For The Movies: Facebook’s Mark Zuckerberg Makes Donation To Newark Schools

Photo Credit: thelotteryfilm.com, Families await news about what school their child got into in an education lottery


[Newark] unfortunately become a symbol of public education’s failure–of a status quo that accepts schools that don’t succeed.” ~Mark Zuckerberg


I’ve had a lot of opportunities in my life, and a lot of that comes from having gone to really good schools.” ~Mark Zuckerberg

What does it say though, about the richest country in the world needing a wealthy person to come in and donate money to a taxpayer supported public school system? And who’s really in control when this happens? I guess we’ll soon find out cause everything is the stuff movies are made of in Newark. So far I count 3.

I’ve written before about cash strapped Newark having such a huge budget gap they couldn’t even afford toilet paper. Enter Mark Zuckerberg, with no real connection to Newark or New Jersey wielding a $100 million grant from Facebook founder and CEO.

Oprah Winfrey’s show Friday to announce the supposedly, originally intended to be anonymous grant, in the form of Facebook stock, to create a charitable foundation. This foundation, Startup:Education, aims to “invest in educating and improving the lives of young people.”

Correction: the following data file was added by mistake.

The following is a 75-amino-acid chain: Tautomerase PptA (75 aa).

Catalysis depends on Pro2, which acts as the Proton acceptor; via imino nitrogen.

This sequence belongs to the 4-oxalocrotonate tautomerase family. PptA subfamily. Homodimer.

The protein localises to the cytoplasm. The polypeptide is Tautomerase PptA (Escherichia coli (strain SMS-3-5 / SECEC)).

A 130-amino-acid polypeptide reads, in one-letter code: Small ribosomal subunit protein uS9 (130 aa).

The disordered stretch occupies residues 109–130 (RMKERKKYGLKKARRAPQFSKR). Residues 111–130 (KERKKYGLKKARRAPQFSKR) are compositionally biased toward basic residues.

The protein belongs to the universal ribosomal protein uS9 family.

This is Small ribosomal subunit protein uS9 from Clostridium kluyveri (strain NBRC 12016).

Mark Zuckerberg – Oprah Winfrey (2 of 2) via youtube.com

The show also featured clips from “The Lottery (2010)”, a documentary about the controversy surrounding public and charter schools in the US.

New Jersey governor Chris Christie says this money is much needed, (especially since they dropped the ball on that $400 million education fund). Maybe Zuckerberg, who said he just “believed in” Booker and Christie, was also swayed by “Street Fight” (2005), the documentary on Booker running for office.

Whether this was a PR stunt to promote or counteract negative press from the “The Social Network” (2010), a film about the founding of Facebook which premiered the same night as Zuckerberg’s appearance on Oprah, the students of Newark may win–that is if this is legal and the $100 million isn’t actually in the form of Farmville credits.

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